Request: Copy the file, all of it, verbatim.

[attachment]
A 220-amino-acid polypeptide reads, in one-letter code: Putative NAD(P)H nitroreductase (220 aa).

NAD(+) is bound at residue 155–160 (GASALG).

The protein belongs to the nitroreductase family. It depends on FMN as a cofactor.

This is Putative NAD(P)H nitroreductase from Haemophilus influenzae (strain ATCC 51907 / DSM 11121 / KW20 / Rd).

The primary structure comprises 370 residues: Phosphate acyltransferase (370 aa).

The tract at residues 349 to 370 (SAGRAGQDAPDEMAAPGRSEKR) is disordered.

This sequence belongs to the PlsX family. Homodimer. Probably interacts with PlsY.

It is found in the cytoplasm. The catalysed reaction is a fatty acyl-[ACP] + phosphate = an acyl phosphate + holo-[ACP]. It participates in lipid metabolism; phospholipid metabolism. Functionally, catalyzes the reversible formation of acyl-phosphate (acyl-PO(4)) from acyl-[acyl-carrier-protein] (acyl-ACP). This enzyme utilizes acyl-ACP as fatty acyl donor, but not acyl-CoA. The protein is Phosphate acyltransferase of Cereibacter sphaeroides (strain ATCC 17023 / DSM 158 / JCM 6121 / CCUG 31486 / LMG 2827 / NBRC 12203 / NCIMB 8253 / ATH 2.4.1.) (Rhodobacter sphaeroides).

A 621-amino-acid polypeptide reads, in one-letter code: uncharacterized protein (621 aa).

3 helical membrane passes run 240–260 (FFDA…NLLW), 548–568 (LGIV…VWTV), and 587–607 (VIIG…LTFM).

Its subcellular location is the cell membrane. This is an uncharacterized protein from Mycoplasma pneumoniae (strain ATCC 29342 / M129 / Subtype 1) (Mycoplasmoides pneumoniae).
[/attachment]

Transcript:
A 220-amino-acid polypeptide reads, in one-letter code: Putative NAD(P)H nitroreductase (220 aa).

NAD(+) is bound at residue 155–160 (GASALG).

The protein belongs to the nitroreductase family. It depends on FMN as a cofactor.

This is Putative NAD(P)H nitroreductase from Haemophilus influenzae (strain ATCC 51907 / DSM 11121 / KW20 / Rd).

The primary structure comprises 370 residues: Phosphate acyltransferase (370 aa).

The tract at residues 349 to 370 (SAGRAGQDAPDEMAAPGRSEKR) is disordered.

This sequence belongs to the PlsX family. Homodimer. Probably interacts with PlsY.

It is found in the cytoplasm. The catalysed reaction is a fatty acyl-[ACP] + phosphate = an acyl phosphate + holo-[ACP]. It participates in lipid metabolism; phospholipid metabolism. Functionally, catalyzes the reversible formation of acyl-phosphate (acyl-PO(4)) from acyl-[acyl-carrier-protein] (acyl-ACP). This enzyme utilizes acyl-ACP as fatty acyl donor, but not acyl-CoA. The protein is Phosphate acyltransferase of Cereibacter sphaeroides (strain ATCC 17023 / DSM 158 / JCM 6121 / CCUG 31486 / LMG 2827 / NBRC 12203 / NCIMB 8253 / ATH 2.4.1.) (Rhodobacter sphaeroides).

A 621-amino-acid polypeptide reads, in one-letter code: uncharacterized protein (621 aa).

3 helical membrane passes run 240–260 (FFDA…NLLW), 548–568 (LGIV…VWTV), and 587–607 (VIIG…LTFM).

Its subcellular location is the cell membrane. This is an uncharacterized protein from Mycoplasma pneumoniae (strain ATCC 29342 / M129 / Subtype 1) (Mycoplasmoides pneumoniae).